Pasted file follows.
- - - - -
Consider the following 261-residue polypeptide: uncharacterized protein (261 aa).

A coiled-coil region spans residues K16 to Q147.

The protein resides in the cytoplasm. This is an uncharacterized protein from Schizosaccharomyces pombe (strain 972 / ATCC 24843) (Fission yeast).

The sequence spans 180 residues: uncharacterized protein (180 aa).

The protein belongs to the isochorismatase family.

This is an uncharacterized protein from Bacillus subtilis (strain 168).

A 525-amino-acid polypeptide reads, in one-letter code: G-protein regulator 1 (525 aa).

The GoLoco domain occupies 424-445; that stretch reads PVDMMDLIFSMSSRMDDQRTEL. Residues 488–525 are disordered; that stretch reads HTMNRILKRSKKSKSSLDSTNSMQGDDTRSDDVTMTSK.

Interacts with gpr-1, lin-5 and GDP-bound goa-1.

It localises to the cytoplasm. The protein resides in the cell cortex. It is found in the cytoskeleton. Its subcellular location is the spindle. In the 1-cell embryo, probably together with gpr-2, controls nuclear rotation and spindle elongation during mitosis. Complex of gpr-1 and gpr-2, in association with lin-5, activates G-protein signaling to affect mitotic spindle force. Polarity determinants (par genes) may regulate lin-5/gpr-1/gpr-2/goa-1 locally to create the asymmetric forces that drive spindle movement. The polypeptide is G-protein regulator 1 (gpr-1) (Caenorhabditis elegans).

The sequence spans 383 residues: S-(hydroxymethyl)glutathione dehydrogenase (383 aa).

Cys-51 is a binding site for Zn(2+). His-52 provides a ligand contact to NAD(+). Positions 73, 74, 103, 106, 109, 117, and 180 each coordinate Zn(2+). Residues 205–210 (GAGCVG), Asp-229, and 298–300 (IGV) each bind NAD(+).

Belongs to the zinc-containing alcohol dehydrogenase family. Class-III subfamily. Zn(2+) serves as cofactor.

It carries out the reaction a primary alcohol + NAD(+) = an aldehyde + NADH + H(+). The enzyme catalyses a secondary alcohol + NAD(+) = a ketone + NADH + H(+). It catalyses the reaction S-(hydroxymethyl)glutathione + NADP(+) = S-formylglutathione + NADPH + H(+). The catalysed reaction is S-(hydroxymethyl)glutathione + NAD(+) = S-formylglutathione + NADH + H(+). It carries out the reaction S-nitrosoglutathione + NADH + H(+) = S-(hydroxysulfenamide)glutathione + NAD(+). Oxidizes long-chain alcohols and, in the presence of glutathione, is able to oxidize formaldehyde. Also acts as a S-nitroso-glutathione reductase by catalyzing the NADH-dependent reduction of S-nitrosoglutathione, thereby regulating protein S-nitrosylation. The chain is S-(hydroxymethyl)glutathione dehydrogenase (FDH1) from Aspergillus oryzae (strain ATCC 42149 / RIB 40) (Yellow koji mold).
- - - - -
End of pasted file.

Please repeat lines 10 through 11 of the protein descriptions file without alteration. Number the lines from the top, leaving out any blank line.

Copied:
It localises to the cytoplasm. The protein resides in the cell cortex. It is found in the cytoskeleton. Its subcellular location is the spindle. In the 1-cell embryo, probably together with gpr-2, controls nuclear rotation and spindle elongation during mitosis. Complex of gpr-1 and gpr-2, in association with lin-5, activates G-protein signaling to affect mitotic spindle force. Polarity determinants (par genes) may regulate lin-5/gpr-1/gpr-2/goa-1 locally to create the asymmetric forces that drive spindle movement. The polypeptide is G-protein regulator 1 (gpr-1) (Caenorhabditis elegans).

The sequence spans 383 residues: S-(hydroxymethyl)glutathione dehydrogenase (383 aa).